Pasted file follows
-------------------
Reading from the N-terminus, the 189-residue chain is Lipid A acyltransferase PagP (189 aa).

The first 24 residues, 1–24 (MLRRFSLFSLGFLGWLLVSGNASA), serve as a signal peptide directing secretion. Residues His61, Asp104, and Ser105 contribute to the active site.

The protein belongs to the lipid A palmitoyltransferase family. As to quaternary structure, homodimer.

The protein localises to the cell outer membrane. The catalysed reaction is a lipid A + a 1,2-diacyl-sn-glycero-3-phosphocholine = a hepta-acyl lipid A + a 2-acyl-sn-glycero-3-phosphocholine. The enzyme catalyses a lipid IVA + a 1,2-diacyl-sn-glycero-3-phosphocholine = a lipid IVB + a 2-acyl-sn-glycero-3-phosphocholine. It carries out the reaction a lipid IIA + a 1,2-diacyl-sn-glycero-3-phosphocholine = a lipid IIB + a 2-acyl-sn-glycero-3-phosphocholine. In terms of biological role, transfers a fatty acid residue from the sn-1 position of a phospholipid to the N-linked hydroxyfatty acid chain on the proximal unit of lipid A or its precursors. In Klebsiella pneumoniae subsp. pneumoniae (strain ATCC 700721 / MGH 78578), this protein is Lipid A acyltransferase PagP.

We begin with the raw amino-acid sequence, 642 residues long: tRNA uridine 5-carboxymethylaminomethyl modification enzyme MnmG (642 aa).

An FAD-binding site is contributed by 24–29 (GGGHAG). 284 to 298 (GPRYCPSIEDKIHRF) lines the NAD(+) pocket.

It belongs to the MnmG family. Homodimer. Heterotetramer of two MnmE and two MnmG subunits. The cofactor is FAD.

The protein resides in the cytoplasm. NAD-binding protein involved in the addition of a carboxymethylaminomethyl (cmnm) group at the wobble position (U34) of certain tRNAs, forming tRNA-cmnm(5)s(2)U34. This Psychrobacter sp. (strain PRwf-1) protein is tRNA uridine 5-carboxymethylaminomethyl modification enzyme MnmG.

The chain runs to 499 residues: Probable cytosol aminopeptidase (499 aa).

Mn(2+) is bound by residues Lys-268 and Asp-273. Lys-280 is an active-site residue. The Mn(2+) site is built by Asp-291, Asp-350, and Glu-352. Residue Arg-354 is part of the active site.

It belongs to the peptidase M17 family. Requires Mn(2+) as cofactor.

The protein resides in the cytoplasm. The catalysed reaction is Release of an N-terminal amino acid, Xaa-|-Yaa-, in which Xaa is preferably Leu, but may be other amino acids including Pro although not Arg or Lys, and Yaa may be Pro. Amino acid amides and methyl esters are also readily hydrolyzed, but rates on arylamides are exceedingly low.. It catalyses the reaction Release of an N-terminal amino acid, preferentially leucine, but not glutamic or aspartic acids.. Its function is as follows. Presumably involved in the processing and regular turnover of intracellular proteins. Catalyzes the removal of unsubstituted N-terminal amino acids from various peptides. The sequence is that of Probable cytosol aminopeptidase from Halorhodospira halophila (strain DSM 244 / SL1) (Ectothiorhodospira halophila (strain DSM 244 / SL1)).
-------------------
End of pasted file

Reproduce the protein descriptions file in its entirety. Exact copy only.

Reading from the N-terminus, the 189-residue chain is Lipid A acyltransferase PagP (189 aa).

The first 24 residues, 1–24 (MLRRFSLFSLGFLGWLLVSGNASA), serve as a signal peptide directing secretion. Residues His61, Asp104, and Ser105 contribute to the active site.

The protein belongs to the lipid A palmitoyltransferase family. As to quaternary structure, homodimer.

The protein localises to the cell outer membrane. The catalysed reaction is a lipid A + a 1,2-diacyl-sn-glycero-3-phosphocholine = a hepta-acyl lipid A + a 2-acyl-sn-glycero-3-phosphocholine. The enzyme catalyses a lipid IVA + a 1,2-diacyl-sn-glycero-3-phosphocholine = a lipid IVB + a 2-acyl-sn-glycero-3-phosphocholine. It carries out the reaction a lipid IIA + a 1,2-diacyl-sn-glycero-3-phosphocholine = a lipid IIB + a 2-acyl-sn-glycero-3-phosphocholine. In terms of biological role, transfers a fatty acid residue from the sn-1 position of a phospholipid to the N-linked hydroxyfatty acid chain on the proximal unit of lipid A or its precursors. In Klebsiella pneumoniae subsp. pneumoniae (strain ATCC 700721 / MGH 78578), this protein is Lipid A acyltransferase PagP.

We begin with the raw amino-acid sequence, 642 residues long: tRNA uridine 5-carboxymethylaminomethyl modification enzyme MnmG (642 aa).

An FAD-binding site is contributed by 24–29 (GGGHAG). 284 to 298 (GPRYCPSIEDKIHRF) lines the NAD(+) pocket.

It belongs to the MnmG family. Homodimer. Heterotetramer of two MnmE and two MnmG subunits. The cofactor is FAD.

The protein resides in the cytoplasm. NAD-binding protein involved in the addition of a carboxymethylaminomethyl (cmnm) group at the wobble position (U34) of certain tRNAs, forming tRNA-cmnm(5)s(2)U34. This Psychrobacter sp. (strain PRwf-1) protein is tRNA uridine 5-carboxymethylaminomethyl modification enzyme MnmG.

The chain runs to 499 residues: Probable cytosol aminopeptidase (499 aa).

Mn(2+) is bound by residues Lys-268 and Asp-273. Lys-280 is an active-site residue. The Mn(2+) site is built by Asp-291, Asp-350, and Glu-352. Residue Arg-354 is part of the active site.

It belongs to the peptidase M17 family. Requires Mn(2+) as cofactor.

The protein resides in the cytoplasm. The catalysed reaction is Release of an N-terminal amino acid, Xaa-|-Yaa-, in which Xaa is preferably Leu, but may be other amino acids including Pro although not Arg or Lys, and Yaa may be Pro. Amino acid amides and methyl esters are also readily hydrolyzed, but rates on arylamides are exceedingly low.. It catalyses the reaction Release of an N-terminal amino acid, preferentially leucine, but not glutamic or aspartic acids.. Its function is as follows. Presumably involved in the processing and regular turnover of intracellular proteins. Catalyzes the removal of unsubstituted N-terminal amino acids from various peptides. The sequence is that of Probable cytosol aminopeptidase from Halorhodospira halophila (strain DSM 244 / SL1) (Ectothiorhodospira halophila (strain DSM 244 / SL1)).